Students should start applying for scholarships as early as possible and from as many sources as possible. Create a scholarship résumé that includes items such as educational background, honors awards, accomplishments and work experience.
- UCLA Scholarship Resource Center
- UCLA General Scholarship Program
- UCLA Alumni Scholarships Program
- UCLA Undergraduate Scholarship Application
Grants are awards that the recipient does not have to repay. Sources include the federal and state governments, as well as UCLA. Most are awarded based on need and require submission of the Financial Aid Application by March 2.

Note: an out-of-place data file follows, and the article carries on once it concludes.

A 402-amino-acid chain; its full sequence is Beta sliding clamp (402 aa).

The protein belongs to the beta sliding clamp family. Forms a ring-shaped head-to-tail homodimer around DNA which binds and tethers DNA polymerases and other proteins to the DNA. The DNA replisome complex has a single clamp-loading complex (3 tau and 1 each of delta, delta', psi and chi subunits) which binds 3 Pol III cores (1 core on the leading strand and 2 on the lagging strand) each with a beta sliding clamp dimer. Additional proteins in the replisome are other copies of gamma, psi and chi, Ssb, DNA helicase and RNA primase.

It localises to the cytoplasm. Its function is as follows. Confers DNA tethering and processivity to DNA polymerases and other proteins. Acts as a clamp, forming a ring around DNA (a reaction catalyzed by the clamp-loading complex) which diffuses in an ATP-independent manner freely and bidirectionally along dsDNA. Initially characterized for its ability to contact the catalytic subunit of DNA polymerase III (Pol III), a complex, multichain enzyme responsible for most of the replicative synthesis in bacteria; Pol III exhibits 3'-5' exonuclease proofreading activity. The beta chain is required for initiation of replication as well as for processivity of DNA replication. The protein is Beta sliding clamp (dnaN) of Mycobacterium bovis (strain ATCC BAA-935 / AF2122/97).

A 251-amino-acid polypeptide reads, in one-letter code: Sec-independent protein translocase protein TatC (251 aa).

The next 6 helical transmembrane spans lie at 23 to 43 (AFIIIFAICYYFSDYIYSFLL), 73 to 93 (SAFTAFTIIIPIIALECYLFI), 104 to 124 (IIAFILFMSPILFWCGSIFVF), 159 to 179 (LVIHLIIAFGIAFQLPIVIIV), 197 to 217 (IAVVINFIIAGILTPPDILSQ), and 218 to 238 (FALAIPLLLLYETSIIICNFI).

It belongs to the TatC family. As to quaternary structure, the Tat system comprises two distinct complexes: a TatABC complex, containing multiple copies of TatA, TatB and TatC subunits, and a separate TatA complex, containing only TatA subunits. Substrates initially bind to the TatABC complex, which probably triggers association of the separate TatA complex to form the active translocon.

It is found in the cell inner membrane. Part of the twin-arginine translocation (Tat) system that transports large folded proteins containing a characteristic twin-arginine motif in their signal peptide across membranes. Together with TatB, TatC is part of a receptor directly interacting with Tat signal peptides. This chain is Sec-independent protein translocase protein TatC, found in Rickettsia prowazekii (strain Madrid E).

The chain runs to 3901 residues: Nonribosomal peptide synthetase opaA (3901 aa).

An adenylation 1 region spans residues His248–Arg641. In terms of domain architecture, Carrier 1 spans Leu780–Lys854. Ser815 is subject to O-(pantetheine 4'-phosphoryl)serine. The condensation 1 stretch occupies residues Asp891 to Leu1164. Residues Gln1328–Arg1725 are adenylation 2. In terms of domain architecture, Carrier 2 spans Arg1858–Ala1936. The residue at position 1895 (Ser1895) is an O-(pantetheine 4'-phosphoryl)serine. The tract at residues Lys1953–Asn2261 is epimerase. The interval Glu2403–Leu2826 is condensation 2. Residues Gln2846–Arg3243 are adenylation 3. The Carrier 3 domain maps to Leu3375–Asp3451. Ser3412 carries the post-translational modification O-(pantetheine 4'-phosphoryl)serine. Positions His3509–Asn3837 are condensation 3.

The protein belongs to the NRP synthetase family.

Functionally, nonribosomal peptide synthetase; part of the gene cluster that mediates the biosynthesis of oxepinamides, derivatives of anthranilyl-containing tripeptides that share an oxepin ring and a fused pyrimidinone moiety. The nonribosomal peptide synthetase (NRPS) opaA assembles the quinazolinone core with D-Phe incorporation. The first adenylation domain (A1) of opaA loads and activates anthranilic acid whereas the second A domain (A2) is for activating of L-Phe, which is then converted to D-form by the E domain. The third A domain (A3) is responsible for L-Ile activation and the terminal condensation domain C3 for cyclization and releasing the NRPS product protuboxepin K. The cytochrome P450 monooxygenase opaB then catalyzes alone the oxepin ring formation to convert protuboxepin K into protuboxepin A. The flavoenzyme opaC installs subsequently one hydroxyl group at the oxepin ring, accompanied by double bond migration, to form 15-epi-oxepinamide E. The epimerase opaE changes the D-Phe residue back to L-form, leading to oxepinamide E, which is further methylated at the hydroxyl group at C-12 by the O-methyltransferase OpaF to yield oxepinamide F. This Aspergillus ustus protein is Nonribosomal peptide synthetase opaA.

Available to California residents only:
- University of California Blue and Gold Opportunity Plan
- Cal Grants (FAFSA or DREAM Act and GPA verification due March 2)
- Middle Class Scholarship Program (MCSP)
Available to all U.S. residents:
University Grants: These need-based grants demonstrate UCLA’s commitment to affordability. Recipients must complete and submit the FAFSA or DREAM Act Application annually by March 2.
Please note: Financial aid supported by funds from the State of California is not available to nonresident students enrolling at UCLA. However, the UCLA Financial Aid and Scholarships office will assist nonresident domestic students with federal financial aid, private loans, advice on scholarships and merit-based aid where available.
If you are an out-of-state student thinking of studying in California, look into financial aid programs that may be available from your home state. You can search for state-based grants at College Scholarships and state-based financial aid programs at NASFAA.
3. Student Loans